‘Playing the long game’: How a historian views USC’s commitment to diversity, equity and inclusion — USC News – USC News – DC Initiative on Racial Equity
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During a fraught time for race relations in American history, Christopher Manning would like to set the record straight.

As Black History Month begins, Manning —  USC’s first chief inclusion and diversity officer — points out that there never was a perfectly unified time in American history.

Christopher Manning, USC chief inclusion and diversity officer

Christopher Manning is USC’s first chief inclusion and diversity officer. (Photo/Rick Stewart)

Having taught subjects as Black history, the civil rights movement and 20th-century American history, Manning is now focused on building a framework for strategies and programs that reinforce USC’s commitment to inclusion, diversity, equity and belonging. He sat down with USC News to discuss the 2022 themes for Black History Month.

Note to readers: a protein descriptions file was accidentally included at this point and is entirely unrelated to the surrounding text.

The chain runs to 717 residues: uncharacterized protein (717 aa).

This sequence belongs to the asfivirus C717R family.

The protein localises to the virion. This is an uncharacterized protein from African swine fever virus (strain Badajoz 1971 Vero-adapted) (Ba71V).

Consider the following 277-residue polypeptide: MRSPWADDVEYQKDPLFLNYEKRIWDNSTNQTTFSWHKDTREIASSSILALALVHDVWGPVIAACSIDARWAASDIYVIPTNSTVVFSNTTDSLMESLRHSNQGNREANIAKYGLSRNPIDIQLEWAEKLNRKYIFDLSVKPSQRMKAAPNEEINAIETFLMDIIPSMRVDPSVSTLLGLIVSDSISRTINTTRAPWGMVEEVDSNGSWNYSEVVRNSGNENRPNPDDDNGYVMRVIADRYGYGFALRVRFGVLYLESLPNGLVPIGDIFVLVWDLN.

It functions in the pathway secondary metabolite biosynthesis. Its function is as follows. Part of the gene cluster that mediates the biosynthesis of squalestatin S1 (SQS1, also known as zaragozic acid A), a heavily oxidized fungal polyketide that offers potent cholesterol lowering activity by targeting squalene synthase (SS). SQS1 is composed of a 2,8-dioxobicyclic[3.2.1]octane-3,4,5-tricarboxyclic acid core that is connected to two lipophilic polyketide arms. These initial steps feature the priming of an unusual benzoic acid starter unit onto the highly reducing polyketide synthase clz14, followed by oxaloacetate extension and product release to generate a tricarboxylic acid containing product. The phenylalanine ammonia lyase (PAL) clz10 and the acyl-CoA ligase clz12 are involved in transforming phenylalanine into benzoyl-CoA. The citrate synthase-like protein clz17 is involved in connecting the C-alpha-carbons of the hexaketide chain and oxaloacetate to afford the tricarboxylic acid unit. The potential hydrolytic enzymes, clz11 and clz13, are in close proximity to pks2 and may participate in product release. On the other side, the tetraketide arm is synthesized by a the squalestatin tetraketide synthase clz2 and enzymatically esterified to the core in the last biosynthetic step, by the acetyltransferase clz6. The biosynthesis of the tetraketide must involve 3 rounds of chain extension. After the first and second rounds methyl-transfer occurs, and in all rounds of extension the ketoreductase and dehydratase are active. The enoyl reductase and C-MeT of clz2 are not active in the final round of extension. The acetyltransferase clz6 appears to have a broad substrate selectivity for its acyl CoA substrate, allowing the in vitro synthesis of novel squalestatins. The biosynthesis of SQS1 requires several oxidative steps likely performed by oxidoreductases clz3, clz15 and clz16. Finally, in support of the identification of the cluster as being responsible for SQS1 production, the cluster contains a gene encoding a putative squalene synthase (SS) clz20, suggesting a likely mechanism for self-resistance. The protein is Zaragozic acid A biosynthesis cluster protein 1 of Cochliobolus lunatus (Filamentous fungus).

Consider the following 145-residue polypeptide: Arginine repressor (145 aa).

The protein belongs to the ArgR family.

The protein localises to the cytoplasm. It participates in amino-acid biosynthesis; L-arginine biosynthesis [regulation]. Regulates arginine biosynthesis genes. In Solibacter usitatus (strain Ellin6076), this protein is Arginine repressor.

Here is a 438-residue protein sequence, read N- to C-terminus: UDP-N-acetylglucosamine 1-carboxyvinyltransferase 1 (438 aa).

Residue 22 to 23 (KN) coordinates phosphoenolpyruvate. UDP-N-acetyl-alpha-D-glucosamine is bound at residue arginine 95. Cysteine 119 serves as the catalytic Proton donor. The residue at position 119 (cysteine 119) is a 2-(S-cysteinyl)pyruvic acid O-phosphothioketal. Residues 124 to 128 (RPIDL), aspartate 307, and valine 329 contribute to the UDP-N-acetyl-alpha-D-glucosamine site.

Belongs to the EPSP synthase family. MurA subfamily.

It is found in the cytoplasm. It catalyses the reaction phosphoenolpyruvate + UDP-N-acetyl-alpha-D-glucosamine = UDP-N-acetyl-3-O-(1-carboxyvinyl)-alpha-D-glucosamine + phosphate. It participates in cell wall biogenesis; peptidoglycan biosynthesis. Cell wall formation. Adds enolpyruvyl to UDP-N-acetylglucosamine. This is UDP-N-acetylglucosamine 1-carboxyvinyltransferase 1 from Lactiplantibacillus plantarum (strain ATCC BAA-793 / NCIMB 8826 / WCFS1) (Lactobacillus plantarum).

What are some things that are top of mind for you in the context of this year’s national Black History Month theme – Black Health and Wellness?

When I think about health, the thing that strikes me most is that the COVID pandemic has exposed nationally and repeatedly the vulnerability of African American people – and generally speaking, Black and brown people – within the health care context.

For those of us who are scholars in the field, health disparities are something we’ve known about for a long time. But this is the first time in in my lifetime that this has been a repeated subject of conversation.

It provides us a big opportunity to hopefully evolve as a nation and as a people. In a lot of ways, the circumstances of slavery, Jim Crow and continued racism, combined with a lack of access, has put African Americans in a position where we must be super-people. We must set aside our own physical and mental health needs and carry on. My hope is that the exposure of our vulnerability within a context in which everyone is vulnerable provides a space for creating more equitable


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